NHMRC Synergy Grants - keys to greater discoveries
Four University of Melbourne researchers and their collaborators have been awarded $5 million each over five years in National Health and Medical Research Council (NHMRC) Synergy grants, to address significant health and medical issues.
The Synergy Grants focus on multidisciplinary teams of investigators to work together to answer major questions that cannot be answered by a single investigator.
Professor Monica Slavin, from the University of Melbourne and Peter MacCallum Cancer Centre will look at improving patient outcomes through implementation of digital and diagnostic innovations for infections in cancer. Fever and sepsis complicate the management of cancer and occur in up to 90 per cent of patients receiving treatment for certain types of cancer and in some cases, infection is the leading cause of early death.
"Improving management of infection in people with cancer will improve cancer outcomes. We will harness new technologies to better understand infection risks and lead to more rapid detection and treatment of infection in cancer, and also develop the workforce in the field,” Professor Slavin said.
Professor Mark Jenkins of the University of Melbourne Centre for Cancer Research and Melbourne School of Population and Global Health Centre for Epidemiology and Biostatistics, is looking to improve the uptake of at-home screening participation rates for bowel cancer.
The National Bowel Cancer Screening Program – informally known as the ‘at-home poo-test kit’ – is world-class, but approximately 60 per cent of eligible Australians do not participate every two years as recommended.
“By increasing bowel cancer screening participation by just 20 per cent, we can prevent an additional 37,000 bowel cancers and 25,000 bowel cancer deaths over the next 25 years,” Professor Jenkins said.
“The current one-size-fits-all approach to bowel cancer screening is not working for all Australians, particularly for cultural minorities, younger and first-time participants, and lower socioeconomic groups.”
For Professor Anne Kavanagh, from the Disability and Health Unit of the Melbourne School of Population and Global Health, the grant will allow her to focus on a new program of work developing interventions for better life-time mental health outcomes for young Australians aged 15 to 24 years, with disability.
“Young people with disability experience social and economic disadvantage and poorer mental health than their peers,” Professor Kavanagh said.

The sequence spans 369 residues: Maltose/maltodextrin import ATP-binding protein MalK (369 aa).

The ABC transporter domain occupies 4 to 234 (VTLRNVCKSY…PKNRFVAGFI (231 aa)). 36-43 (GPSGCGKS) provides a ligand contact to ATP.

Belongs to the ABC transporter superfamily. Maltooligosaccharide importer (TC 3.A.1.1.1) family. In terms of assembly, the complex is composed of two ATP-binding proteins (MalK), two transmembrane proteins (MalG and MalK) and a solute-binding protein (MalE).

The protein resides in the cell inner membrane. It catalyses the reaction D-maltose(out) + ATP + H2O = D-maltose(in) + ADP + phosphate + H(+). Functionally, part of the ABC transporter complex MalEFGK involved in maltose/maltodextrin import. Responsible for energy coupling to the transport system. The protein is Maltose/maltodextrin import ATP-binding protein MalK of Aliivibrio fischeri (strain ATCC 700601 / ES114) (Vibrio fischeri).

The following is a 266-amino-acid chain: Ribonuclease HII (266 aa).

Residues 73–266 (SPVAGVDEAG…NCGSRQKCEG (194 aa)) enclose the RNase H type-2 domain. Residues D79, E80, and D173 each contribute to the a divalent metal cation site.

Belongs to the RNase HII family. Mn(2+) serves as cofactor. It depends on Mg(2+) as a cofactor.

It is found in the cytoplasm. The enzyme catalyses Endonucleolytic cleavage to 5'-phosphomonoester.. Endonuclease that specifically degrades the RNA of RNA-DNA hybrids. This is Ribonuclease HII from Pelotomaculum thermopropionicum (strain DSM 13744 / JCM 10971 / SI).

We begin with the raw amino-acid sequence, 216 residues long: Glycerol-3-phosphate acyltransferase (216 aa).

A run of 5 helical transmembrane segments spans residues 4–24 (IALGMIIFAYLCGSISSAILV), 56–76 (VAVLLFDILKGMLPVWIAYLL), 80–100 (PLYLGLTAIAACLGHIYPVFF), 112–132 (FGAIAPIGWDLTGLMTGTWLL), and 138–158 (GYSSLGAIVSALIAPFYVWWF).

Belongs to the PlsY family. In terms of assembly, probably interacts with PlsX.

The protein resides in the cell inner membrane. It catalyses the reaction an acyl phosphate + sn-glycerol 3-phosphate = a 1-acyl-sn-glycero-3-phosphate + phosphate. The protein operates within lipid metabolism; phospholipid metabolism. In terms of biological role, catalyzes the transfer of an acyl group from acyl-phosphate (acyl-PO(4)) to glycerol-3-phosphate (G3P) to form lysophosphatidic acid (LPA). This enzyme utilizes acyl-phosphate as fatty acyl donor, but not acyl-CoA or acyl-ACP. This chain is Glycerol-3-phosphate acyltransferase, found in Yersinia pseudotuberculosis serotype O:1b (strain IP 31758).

“This project brings together young people with disability, academics from diverse disciplines including public health, policy, linguistics and social sciences and advocacy organisations to co-design and test innovative policy and practice interventions, that provide the opportunities for young people with disability to flourish and achieve positive mental health outcomes across the lifespan,” Professor Kavanagh said.
Renowned clinician-scientist and President of the Australian Academy of Health and Medical Sciences, Professor Ingrid Scheffer AO is a paediatric neurologist and expert on epilepsy at the University of Melbourne, Austin Health and the Royal Children’s Hospital. This funding will allow her to try to find the cause of a devastating group of epilepsies that impacts children and adults, known as Developmental and Epileptic Encephalopathies (DEEs), and improve diagnostic and treatment pathways.
She and her collaborators will bring machine learning to help target new treatment approaches for patients who have uncontrolled seizures, developmental impairment and a high risk of early death.
In congratulating all the recipients and their teams, Dean of the Faculty of Medicine, Dentistry and Health Sciences, Professor Jane Gunn said these new grants will concentrate on multidisciplinary research that addresses major problems in all areas of human health and medical research, from discovery to translation.
“Together, we know that collaborative teams of diverse researchers including gender, career stage, cultural and disciplinary background, working together to address major problems in human health, can have a profound impact on society. These programs of research bring together different perspectives, including lived experience and expert knowledge in an exciting way which I hope will lead to transformational change,” Professor Gunn said.